FTSE 100 director earnings take $133m hit as weak pound bites after the Brexit vote

Rebecca Smith
Since the Brexit vote, job moves have been a big topic of conversation in the City
Since the Brexit vote, potential job moves have been a big topic of conversation in the City (Source: Getty)

FTSE 100 directors' earnings have been buffeted by the fall in sterling post-Brexit vote.

According to executive search firm DHR International, directors have lost $133m (£103m) in value from their total remuneration over the past year, with the drop in the pound affecting the competitiveness of their pay packets, when stacked up against their equivalents at overseas firms.

The company added that competitors overseas were eyeing UK-based talent to make use of their "increased buying power".

Read more: Pound below $1.30 after growth UK manufacturing disappoints in June

Looking at company filings of those paid in sterling, DHR International said total FTSE 100 boardroom pay, including the value of share option grants and long-term incentive plans, was $1.14bn in June last year, and $1bn in May 2017.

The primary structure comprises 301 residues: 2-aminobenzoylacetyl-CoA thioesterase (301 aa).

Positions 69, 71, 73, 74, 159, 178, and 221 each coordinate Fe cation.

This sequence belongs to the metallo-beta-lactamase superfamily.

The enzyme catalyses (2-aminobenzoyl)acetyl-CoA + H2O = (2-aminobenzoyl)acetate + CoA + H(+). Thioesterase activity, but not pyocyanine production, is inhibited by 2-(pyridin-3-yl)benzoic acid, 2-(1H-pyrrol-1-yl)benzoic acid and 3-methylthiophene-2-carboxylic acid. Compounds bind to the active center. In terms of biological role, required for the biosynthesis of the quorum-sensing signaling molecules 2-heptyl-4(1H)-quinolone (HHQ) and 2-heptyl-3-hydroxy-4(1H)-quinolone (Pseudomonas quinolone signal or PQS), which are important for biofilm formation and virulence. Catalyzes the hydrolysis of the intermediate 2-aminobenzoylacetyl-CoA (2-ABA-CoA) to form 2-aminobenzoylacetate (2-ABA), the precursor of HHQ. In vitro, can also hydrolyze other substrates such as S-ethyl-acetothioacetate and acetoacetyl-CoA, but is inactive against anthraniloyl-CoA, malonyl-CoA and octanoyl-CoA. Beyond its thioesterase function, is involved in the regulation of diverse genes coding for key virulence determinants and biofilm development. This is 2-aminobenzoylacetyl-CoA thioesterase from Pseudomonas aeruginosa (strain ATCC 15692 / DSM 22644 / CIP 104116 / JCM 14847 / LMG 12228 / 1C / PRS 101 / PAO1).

In the aftermath of the Brexit vote, the pound slumped to a 31-year low.

Frank Smeekes, managing partner for Europe, at DHR International, said:

The average devaluation of board remuneration at FTSE 100 companies since Brexit is north of $1.6m. That loss in value is hard to ignore.

In recent months, we have noticed that some executives are now more open to having a conversation with foreign companies, who are looking to utilise their increased buying power.

Smeekes added that during bonus season, DHR noted several major US banks paid their British staff "higher bonuses in sterling without incurring any extra costs on their balance sheet".

"As a result, US banks look like the better-paying employers, which helps them with their recruitment," he said.

While some UK firms will structure their pay in dollars on euros, so insulating their execs from the fall in sterling, DHR said the typical UK domiciled company "will struggle to make good the loss in value from currency changes".

Read more: Brexodus? One year on, what banks have said about Brexit and job moves


Related articles